So if we factor in region, ethnicity, rural/urban, and other such factors, we find that what we consider “…one nation, under God, indivisible…” is nothing of the sort. We are not one nation. In fact, we are so many different nations, that it would probably be hard to quantify them. We are also not indivisible. That is a pipe dream. A nation is indivisible because it exists by definition. But with a myriad of nations, the United States will eventually break up. If history teaches us anything, it is that.

All of this discussion, to this point, really has not made race (skin color) a major factor. But it does matter, very much. In the Deep South, for example, we do find lots of urban Whites, urban Blacks, rural Whites, urban Whites, plus a whole host of other ethnicities. I personally know a rural Vietnamese guy who speaks with a deep Southern twang. He rides horses, wears boots, and so forth. But he is not from the same nation as me, as we have a different heritage and ethnicity. We do share a region and some interests and needs, but that is not what makes a nation.

So what do we do? First, I am not even going to delve into religion in this article. That is a major factor, and we discuss it quite a bit here, so I will consider the other factors instead. I would argue that no matter what we do, a break up is coming. It can go down easy, or it can go down hard. But go down, it will. My proposal is for peaceful separation, and that will only happen if we approach it in more than one way.

First, those major groups, and we could use the linked article’s suggestion of eleven different regional nations as a starting point, should secede from the United States, and form their own regional governments (we can debate the efficacy of governments later). No more pretending that we are all one people. We must be willing to recognize the fact that living in specific regions has been instrumental in forming distinct nations on this continent. So Secession is on the table, in my book.

Second, we should recognize the urban/rural divide, and allow for individual city states, within those regions. They should be self-ruled and autonomous. So while Texas might reclaim its status as The Republic of Texas, Austin may well want to be shed of the rest of the state (and I am sure the feeling is mutual). The same could happen in Georgia, where Atlanta would separate from the rest of the state. In the Northeast, New York City could be a self-ruled metropolis, no longer shackled to the rest of the state (or region, depending on how regional lines were drawn). We could separate city and country from one another politically, allowing people to live in whichever sort of environment they wanted. No longer would rural concerns get in the way of urban progress, and no longer would urban concerns cause turmoil in rural areas. Each would be free from the other. Separation between these two groups could take place, and the integrity of the region still be upheld.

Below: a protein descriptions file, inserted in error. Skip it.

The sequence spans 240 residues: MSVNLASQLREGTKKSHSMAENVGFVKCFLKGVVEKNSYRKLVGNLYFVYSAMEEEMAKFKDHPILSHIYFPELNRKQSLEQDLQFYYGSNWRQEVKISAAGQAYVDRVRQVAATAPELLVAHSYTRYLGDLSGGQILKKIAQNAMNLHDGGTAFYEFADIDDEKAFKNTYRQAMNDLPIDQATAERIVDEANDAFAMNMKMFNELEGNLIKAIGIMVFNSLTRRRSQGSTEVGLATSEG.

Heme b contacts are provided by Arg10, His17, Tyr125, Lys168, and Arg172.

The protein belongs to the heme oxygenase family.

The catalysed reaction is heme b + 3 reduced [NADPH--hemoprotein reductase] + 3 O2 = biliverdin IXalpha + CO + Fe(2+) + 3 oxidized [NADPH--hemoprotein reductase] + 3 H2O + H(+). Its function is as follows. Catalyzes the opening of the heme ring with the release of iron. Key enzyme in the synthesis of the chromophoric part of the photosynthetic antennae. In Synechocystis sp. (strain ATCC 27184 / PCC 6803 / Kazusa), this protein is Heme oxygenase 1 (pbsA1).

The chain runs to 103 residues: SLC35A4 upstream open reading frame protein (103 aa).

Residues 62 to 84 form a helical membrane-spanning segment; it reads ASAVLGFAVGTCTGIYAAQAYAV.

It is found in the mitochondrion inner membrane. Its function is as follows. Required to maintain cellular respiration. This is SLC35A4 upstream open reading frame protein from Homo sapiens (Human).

Third, while regional concerns are important, we do have to consider race. Here, we must allow for segregation. Some regions might impose forced segregation. Others would opt for voluntary segregation. Still others may choose to continue with forced integration. Each region (or city/state) could determine this for itself. Those who choose to live in that particular location would abide by those rules. If you don’t like it, then move to a place that is more to your liking. Contrary to many people’s understanding (and certainly in opposition to what is usually taught in public schools), this has been going on in the South since slavery ended. Even in our modern world  that forces integration, we find that people associate with their own kind. Blacks with Blacks, and Whites with Whites. Now, in some regions, people may choose to look favorably on miscegenation, while others will frown on it, or even forbid it. Again, if you are not happy with your region, you can move.

If these three steps were seriously considered: Secession from the United Sates along regional lines, Separation along the urban/rural divide, and Segregation along racial lines, we might find that we could learn to live peaceably in the same general region.

One things is for sure, as our friend Vox Day has said repeatedly, “Diversity + Proximity = War.” The thing we need to do is find a way to defuse the situation, and I think this is a good starting point for the conversation.

I look forward to your thoughts.